So as I predicted, Betty has the baby! I may have been wrong about the date, and she may have been wrong about the sex, but welcome to the world, little Eugene Scott Draper. Shit is gonna get CRAZY.
Before Betty goes into labor, she and Don meet with Miss Farrell, Sally's teacher, who tells them that Sally has been acting out and getting into fights with a classmate. The Drapers admit this could be because of the recent and, one assumes, never discussed death of Grandpa Gene. Betty is visibly uncomfortable during this scene, possibly because it turns out the girl Sally was fighting with is overweight a la Betty in her childhood, but probably because she's like 17 months pregnant at this point and just wants the kid to get out. And also, Betty doesn't do emotions. But apparently Miss Farrell does, because she goes into over-concern mode with Don about losing someone close at such a young age.
When Don gets back to the office he interrupts a meeting with Lane Pryce, who is insisting that the Mad Men and Boys stop spending all of PP&L's hard earned pounds on office supplies and drinks and what not. Since you never, ever, tell Don Draper what to do, he leaves. When Pryce confronts him about it later, Don just says that creative people need booze and pens to be creative, so Pryce can suck it.
Pete bitches to Kinsey that his clients don't make any money and Cosgrove is just sitting pretty with the A-list clientele. The account that is bothering him in particular is Admiral television manufacturers. While going over the numbers, Pete figures out that Admiral is outselling it's competitors in cities with higher African American populations, and decides he should sell that angle to Admiral—but not before he has a cringe-inducing conversation with Hollis, the black elevator operator, about what kind of TV he owns and why. At the client meeting, Campbell suggests to Admiral that they buy ads and air time in magazines and shows specifically targeted at black audiences. The Admiral people are appalled, as are Sterling and Cooper, who chew him out for daring to try to earn money from "that" particular demographic. Pryce, who can only see dollar and pound signs is like, "Well...uhh...times are changing so if the black folk wanna spend their money, why can't we take it?"
Meanwhile Duck Phillips is back. Yay? He calls Pete to set up a lunch since he's at Grey now and he's all about wooing ad men to join the company. When Pete reluctantly shows up to lunch he sees that Peggy is there, and of course is pissed. Duck accuses the two of them of having a secret relationship, but thinks the nature of it is purely business, and that when Pete ratted Rumsen out to him last season, it was so Peggy could get ahead. Because a woman can't do anything without a man to guide the way. Pete is all, "I won't sit here and get a free lunch with ANOTHER PERSON so good day!" And Peggy is all, "I will!" And Duck is all, "Peggy it's your time! You are a lady and we have to listen to ladies who have ideas. And you're a good one. Career Gals 4Eva!"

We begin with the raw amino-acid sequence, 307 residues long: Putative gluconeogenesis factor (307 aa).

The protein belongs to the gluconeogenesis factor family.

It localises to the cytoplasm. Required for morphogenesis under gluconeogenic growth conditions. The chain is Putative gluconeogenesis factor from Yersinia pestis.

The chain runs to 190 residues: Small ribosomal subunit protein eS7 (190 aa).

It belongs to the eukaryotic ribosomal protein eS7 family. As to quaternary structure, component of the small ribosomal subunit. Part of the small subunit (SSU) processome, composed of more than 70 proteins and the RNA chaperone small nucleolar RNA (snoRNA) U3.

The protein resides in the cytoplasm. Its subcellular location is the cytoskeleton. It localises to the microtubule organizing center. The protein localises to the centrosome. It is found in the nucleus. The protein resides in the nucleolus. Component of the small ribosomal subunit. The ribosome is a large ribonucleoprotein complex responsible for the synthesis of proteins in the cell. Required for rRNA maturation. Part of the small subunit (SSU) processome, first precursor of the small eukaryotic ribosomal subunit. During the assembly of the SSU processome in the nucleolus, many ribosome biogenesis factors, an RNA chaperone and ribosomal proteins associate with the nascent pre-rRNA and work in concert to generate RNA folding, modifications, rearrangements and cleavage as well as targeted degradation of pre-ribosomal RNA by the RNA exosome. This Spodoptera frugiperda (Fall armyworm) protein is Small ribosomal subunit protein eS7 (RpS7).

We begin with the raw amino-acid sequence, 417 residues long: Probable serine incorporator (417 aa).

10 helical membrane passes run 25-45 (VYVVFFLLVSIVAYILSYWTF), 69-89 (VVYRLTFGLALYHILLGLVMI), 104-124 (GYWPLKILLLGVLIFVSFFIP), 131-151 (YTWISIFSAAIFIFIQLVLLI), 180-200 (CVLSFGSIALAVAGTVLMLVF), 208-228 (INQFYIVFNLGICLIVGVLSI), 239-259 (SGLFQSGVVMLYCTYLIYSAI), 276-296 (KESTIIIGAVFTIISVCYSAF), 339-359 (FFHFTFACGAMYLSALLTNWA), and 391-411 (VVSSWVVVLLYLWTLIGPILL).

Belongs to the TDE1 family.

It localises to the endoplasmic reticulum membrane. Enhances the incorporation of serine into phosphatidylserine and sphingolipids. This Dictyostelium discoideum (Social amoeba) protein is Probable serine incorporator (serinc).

And speaking of career gals, Miss Farrell TOTALLY drunk dials Don at home to apologize (but really flirt her ass off) for how she acted in their meeting. Those two will definitely have sex later in the season.
Then Betty goes into labor, and so begin the extremely uncomfortable Betty in the hospital scenes. I say uncomfortable because I'm sure they were extremely realistic, from the drugging and hallucinating, to the bored husbands in the waiting room. Seeing Don drink whiskey with some dude who is waiting for his wife to give birth is one thing — men weren't in there with camcorders and coaching, we realize—but seeing a confused woman all alone going through the process of bearing a child while still understanding that her husband is enough of a lout that she doesn't trust him to just be waiting for her was unsettling to say the least. And then she just wakes up, holding the baby boy she had hoped would be a girl. Poor Betty.
Also? Poor Peggy. Because Duck's little "it's your time" speech got her thinking. A bit about her biological clock, and also a bit about the fact that she isn't paid the same as the men in her position who do exactly the same thing she does and sometimes, she argues, even less. So she goes to Don when he returns to work after the birth basically to say she deserves equal pay, by law. Holler Equal Pay Act of 1963! But Don is all "Budget, can't do it...blah." Oh hey, remember how earlier in the episode Sterling Cooper was cutting costs? But then Pete wanted to MAKE MONEY by broadening their market, and the racist, sexist Sterling and Cooper said no?
After Betty and Baby Gene come home from the hospital, we learn that Carla has been let go, so it's up to Betty to deal with the three kids all by herself. Cut to Betty dragging herself out of bed to tend to the crying infant. And...episode. This is not going to go well.